Wednesday, June 20, 2007

June 19, 1865:


Strictly speaking, Juneteenth has a fairly low presidential content, but there is a connection. It marks the day in 1865 when the Union army started enforcing the Emancipation Proclamation, an initiative of the president, in Texas; the proclamation specifically applied to areas "in rebellion" on January 1, 1863, which included Texas. Afterwards, Juneteeth evolved into a celebration among the black population of Texas and a few other places. It became a state holiday in Texas in 1980, and 13 other states have followed suit in making Juneteenth a holiday.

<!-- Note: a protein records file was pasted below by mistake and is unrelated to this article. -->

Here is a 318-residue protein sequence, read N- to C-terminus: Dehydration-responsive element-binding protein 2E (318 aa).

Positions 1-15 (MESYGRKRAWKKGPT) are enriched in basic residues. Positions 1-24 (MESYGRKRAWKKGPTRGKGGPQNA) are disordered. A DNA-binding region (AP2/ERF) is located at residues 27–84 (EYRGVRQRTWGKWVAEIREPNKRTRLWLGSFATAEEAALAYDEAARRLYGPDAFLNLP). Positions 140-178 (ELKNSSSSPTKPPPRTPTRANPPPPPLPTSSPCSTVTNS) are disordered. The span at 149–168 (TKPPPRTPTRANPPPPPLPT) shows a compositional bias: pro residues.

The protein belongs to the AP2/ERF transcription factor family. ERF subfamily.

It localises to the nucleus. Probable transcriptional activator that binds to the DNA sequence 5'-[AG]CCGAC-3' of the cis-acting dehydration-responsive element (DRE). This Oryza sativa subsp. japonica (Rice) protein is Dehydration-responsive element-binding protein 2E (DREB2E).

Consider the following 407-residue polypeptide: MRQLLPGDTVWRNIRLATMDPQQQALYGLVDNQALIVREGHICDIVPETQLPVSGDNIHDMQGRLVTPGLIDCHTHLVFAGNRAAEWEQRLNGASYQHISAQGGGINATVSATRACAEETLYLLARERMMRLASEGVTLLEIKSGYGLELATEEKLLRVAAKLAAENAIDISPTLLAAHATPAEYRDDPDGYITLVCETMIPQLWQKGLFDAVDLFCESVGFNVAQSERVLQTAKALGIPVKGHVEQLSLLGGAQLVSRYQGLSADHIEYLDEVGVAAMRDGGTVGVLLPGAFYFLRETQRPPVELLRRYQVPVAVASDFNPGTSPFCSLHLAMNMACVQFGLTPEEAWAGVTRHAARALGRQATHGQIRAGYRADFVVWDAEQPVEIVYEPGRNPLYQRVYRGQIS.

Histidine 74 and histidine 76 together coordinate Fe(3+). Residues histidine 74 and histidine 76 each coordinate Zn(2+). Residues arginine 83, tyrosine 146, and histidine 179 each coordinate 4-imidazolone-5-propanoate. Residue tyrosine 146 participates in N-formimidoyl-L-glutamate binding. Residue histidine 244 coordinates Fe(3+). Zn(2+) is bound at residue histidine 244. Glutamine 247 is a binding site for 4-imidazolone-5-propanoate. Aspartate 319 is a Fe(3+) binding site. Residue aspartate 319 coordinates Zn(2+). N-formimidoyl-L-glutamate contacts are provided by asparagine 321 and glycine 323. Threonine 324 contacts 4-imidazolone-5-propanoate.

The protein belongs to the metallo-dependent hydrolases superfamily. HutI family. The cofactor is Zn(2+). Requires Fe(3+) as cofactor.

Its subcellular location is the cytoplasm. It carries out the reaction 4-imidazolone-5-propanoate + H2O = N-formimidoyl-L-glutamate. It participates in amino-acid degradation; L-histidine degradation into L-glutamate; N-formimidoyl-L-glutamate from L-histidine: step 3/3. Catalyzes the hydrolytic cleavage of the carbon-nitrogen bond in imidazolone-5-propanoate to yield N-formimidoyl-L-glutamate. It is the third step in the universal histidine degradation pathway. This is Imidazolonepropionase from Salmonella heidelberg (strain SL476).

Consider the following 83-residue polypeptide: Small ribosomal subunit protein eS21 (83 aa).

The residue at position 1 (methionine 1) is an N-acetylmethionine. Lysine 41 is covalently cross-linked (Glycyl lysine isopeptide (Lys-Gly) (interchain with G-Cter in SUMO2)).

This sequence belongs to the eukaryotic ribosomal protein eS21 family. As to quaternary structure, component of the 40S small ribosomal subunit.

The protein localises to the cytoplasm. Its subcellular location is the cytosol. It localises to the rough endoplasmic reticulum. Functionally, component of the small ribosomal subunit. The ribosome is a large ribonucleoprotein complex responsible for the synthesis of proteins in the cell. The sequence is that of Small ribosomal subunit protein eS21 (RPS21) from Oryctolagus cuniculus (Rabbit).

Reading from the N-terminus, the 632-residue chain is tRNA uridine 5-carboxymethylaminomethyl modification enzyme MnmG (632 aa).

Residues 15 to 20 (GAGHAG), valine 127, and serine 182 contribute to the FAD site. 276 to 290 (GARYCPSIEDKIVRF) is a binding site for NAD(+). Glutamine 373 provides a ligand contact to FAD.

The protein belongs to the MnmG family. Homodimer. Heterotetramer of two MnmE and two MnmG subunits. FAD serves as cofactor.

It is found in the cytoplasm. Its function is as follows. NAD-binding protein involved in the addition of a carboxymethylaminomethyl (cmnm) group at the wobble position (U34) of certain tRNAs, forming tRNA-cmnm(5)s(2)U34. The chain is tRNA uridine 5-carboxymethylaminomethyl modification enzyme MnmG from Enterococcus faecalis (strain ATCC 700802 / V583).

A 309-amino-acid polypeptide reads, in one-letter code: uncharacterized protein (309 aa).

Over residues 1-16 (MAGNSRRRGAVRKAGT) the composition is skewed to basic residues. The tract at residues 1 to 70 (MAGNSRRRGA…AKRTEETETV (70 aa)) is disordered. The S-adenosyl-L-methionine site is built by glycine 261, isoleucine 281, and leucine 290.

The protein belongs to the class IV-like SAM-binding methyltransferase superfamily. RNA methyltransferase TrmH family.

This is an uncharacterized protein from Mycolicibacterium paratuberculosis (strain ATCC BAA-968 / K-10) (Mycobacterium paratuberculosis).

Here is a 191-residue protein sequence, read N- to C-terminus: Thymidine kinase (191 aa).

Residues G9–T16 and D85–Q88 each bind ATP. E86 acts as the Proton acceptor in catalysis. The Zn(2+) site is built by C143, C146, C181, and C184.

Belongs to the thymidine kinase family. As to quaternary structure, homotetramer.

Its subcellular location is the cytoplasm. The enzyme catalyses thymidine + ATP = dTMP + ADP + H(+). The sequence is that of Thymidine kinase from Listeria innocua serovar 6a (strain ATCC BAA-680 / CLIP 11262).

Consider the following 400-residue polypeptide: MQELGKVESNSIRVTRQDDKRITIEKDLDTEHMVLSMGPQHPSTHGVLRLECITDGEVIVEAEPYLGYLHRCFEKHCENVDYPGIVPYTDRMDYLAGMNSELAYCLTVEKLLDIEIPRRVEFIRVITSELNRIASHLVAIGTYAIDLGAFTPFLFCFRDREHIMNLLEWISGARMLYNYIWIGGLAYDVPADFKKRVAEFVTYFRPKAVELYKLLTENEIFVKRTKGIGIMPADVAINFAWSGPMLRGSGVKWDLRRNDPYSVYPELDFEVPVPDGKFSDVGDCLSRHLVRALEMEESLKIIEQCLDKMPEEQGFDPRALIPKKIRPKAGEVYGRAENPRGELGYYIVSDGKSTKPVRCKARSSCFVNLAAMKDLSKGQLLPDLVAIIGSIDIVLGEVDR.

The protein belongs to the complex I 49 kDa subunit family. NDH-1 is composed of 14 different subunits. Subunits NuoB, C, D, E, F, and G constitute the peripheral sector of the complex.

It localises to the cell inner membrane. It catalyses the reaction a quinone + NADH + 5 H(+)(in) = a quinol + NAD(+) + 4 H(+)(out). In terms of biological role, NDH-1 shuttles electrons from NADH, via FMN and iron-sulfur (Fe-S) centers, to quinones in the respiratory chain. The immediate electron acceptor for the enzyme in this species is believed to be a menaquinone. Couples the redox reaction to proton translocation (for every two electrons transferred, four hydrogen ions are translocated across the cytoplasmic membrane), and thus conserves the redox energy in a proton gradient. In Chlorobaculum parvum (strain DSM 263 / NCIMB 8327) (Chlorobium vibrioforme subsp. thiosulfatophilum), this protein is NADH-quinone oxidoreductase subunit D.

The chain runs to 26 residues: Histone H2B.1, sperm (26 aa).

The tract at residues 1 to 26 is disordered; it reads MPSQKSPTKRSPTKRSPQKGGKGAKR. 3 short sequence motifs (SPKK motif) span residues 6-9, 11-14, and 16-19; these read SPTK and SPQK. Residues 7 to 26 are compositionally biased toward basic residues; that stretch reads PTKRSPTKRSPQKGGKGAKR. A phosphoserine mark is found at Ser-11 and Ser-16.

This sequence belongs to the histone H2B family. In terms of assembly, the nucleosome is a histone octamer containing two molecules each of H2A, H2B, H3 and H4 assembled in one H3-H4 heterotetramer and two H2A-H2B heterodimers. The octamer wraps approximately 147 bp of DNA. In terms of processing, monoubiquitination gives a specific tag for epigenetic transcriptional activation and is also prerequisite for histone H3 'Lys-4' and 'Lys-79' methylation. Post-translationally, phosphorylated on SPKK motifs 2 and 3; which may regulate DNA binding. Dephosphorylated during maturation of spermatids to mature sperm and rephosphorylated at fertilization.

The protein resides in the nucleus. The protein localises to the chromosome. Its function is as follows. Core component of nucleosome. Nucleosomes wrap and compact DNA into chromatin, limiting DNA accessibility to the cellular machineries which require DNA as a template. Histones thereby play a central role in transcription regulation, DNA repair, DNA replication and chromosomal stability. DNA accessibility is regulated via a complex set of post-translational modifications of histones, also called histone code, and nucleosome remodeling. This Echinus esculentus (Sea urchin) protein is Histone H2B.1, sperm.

From the Handbook of Texas Online:"On June 19 ('Juneteenth'), 1865, Union general Gordon Granger (pictured) read the Emancipation Proclamation in Galveston, thus belatedly bringing about the freeing of 250,000 slaves in Texas. The tidings of freedom reached slaves gradually as individual plantation owners read the proclamation to their bondsmen over the months following the end of the war. The news elicited an array of personal celebrations, some of which have been described in The Slave Narratives of Texas (1974). The first broader celebrations of Juneteenth were used as political rallies and to teach freed African-Americans about their voting rights. Within a short time, however, Juneteenth was marked by festivities throughout the state, some of which were organized by official Juneteenth committees."

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